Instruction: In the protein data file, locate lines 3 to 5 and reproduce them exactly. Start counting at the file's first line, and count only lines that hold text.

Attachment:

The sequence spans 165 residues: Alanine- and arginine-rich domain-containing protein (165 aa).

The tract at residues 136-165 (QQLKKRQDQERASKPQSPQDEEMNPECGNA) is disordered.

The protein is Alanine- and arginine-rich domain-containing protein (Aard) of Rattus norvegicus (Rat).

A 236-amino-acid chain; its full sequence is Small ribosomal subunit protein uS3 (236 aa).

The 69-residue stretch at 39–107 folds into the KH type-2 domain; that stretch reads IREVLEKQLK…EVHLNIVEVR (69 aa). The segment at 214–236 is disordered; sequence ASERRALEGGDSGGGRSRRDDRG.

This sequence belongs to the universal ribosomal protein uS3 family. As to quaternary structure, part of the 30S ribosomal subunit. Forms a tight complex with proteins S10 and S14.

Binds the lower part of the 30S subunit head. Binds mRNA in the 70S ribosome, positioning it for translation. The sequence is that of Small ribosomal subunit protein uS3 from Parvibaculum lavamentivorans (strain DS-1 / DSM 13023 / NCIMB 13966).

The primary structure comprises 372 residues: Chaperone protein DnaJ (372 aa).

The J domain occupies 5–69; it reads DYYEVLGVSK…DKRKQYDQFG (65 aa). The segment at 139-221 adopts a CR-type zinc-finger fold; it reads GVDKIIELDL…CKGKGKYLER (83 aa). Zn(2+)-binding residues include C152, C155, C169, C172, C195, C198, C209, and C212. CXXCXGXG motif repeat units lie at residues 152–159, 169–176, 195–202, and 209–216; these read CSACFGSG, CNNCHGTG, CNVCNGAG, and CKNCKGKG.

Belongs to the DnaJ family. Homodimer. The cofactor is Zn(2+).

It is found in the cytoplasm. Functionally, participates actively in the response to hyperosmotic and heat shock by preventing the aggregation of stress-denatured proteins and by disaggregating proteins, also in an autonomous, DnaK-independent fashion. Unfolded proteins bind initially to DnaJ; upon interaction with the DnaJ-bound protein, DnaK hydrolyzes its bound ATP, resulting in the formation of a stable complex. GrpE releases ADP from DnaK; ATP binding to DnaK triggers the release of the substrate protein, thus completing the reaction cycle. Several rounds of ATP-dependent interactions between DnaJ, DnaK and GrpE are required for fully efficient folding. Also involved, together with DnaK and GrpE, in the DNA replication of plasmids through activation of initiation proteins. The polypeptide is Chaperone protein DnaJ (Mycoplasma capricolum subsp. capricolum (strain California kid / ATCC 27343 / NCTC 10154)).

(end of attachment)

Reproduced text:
The protein is Alanine- and arginine-rich domain-containing protein (Aard) of Rattus norvegicus (Rat).

A 236-amino-acid chain; its full sequence is Small ribosomal subunit protein uS3 (236 aa).

The 69-residue stretch at 39–107 folds into the KH type-2 domain; that stretch reads IREVLEKQLK…EVHLNIVEVR (69 aa). The segment at 214–236 is disordered; sequence ASERRALEGGDSGGGRSRRDDRG.